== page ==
A Yogi or a Guru
I haven’t written anything since the beginning of the year. I didn’t have anything to share, I guess, just diving into my work, my everyday life, my practice. I do believe that you don’t HAVE! to share everything just to have website presence, you don’t have to be online and reachable - and maybe that’s why I’m told “you not a very good at online business!” I don’t care - I need to be honest and authentic in everything I do, otherwise it doesn’t work for me!
I’ve been doing very interesting private classes; yoga, yoga therapy and meditation. It’s extremely interesting how people react and what they actually “get out of it”. And sometimes the people who are looking aren’t finding what they so desperately want - while someone “just doing this because I like the Savasana!” get all the deepest experiences. To me it just shows that you can’t tell when someone is a Yogi - a Seeker - or indeed a Guru - a Master in the practice.
A client came to me because she had problems with her lower back and hip area; this is also how I encountered yoga in the first place, I wasn’t fit physically. She just wanted to move more and have some simple exercises she could do throughout the day to help and prevent any damage. She knew and had practiced before and liked the mild form og movement “… but I'm in it for the Savasana!”, she said with a smile. I totally get that - who doesn’t love having a legitimate excuse to lie down for 20 minutes after a yoga class and call it “I’m currently doing sport”?
We did a very calm class, attentive to her wellbeing and her sensations in her lower back, getting to “know” her problem area, not folding forwards too much to avoid any sudden pains and muscle contractions. She did a lovely job. I used the principles from yin yoga with her to let her know that the biggest obstacle she had to get over was that it didn’t have to hurt, that she could basically just “let go”. When you do so, your muscles finds a way to calm down and thereby gives space for her body to find back into balance, and for her mind to find calm. It’s often our minds that are our biggest problem child in all this……
At the end she got ready for Savasana. Just on a yoga mat in her living room. There were neighbors doing a garden nearby, someone talking in the street, a cat walking in and out of the door. I didn’t expect much because her daily life was just there, around her, filling up her sound experience and could potentially become a thing for her not to find her calm centre.
Savasana means “dead man’s position”. I like that. It means that your old self dies, melts away from you after your yoga class, that you have an opportunity to arise new and fresh into this world, attentive and aware of all that you contain of thoughts and areas under construction.
My yoga classes are often not accompanied by music. I like the hustle and bustle of everyday life as a sound tapestry, it reminds people that yoga is something you can do anywhere, and that it doesn’t necessarily entail incense, plinky-plonk music or a special light setting. No. You need to learn how to abstract from everything around you - if only for a minute - so you know you can deal with your everyday stress.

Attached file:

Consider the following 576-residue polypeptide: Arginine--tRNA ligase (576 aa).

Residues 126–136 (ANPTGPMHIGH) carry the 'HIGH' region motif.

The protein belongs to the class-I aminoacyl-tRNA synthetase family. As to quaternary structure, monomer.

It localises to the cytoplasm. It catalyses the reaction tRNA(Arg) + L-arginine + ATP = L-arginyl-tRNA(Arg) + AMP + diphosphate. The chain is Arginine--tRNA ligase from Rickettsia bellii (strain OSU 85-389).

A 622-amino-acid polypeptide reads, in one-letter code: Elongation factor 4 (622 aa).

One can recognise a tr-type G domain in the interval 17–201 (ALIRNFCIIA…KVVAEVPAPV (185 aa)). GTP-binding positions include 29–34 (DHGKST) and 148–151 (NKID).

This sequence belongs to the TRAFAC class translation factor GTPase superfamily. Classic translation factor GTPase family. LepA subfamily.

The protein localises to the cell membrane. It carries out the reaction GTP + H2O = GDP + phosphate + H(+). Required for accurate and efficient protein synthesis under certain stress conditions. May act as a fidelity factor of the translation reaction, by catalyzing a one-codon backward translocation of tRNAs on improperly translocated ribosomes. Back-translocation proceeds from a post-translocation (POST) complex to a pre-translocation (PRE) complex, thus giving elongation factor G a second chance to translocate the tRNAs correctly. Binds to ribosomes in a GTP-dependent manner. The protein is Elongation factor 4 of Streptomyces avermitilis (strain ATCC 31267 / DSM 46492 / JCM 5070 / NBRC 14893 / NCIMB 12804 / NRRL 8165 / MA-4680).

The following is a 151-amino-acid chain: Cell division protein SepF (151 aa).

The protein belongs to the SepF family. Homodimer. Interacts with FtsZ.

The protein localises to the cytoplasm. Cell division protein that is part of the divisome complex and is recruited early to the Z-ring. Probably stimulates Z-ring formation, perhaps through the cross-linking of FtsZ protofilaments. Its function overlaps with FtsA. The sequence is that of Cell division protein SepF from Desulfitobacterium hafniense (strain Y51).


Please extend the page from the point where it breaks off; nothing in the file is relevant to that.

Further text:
I started with my meditation, guided only by my voice we went through every part of her body, reminding her to just feel how the breath was moving her body.
At the end of the guided awareness tour of her body I used my voice to sing a mantra for balance, the Moola Mantra (activating the base of your spine) to make her body calmer and loosen it even more up.
To be clear, the guided meditation is a form of hypnosis. As a teacher you must be your responsibility very aware, because there is an opening in the client’s being that can be very fragile. On the other hand if you trust your teacher she or he can change your belief system and you’ll come out stronger and calmer, able to work out things you’ve avoided, them being hard or difficult to approach.
I am very aware of this and respect the boundaries of my client deeply.
After the session she woke up, bright eyed and smiling - and said “I had this feeling the floor was moving! That I was lying on a floor that moved in waves! As if you were staying above my head and shaking my mat……. and then I realized that it couldn’t be true, because your voice came from another direction!! Is this normal???”
My client had a Kundalini experience; according to Tantra, kundalini energy rests like a coiled snake at the base of the spine. When this dormant energy is set free it moves along the spine, affects the chakras in your body (energy centres) and leads to an expanded state of consciousness. This is called a kundalini awakening, and is coveted amongst yoga people. Some yogis or yoginis practice all their life to experience this! Some say that this experience changes your status from Seeker (Yogi/Yogini) to a Guru (Teacher).
I carry this day with my as a gentle reminder, an example to tell people (like myself) that come into class and start out by saying “Yeah, I’m not really into yoga…..!”, that it maybe that you’re not really into it, but the possibility is always there. You can indeed have a magnificent awakening and still just be a “normal person” with kids, washing, a boring job as well.
You don’t choose the yoga, it’s already there. Your body is always looking for ways to calm down, be loving and attentive - how you meet this task is up to you; some go for long walks or runs, some drink or eat, some find calm in scrolling social media, watching Netflix.
But the longing for finding peace is always there!
How do you find yours?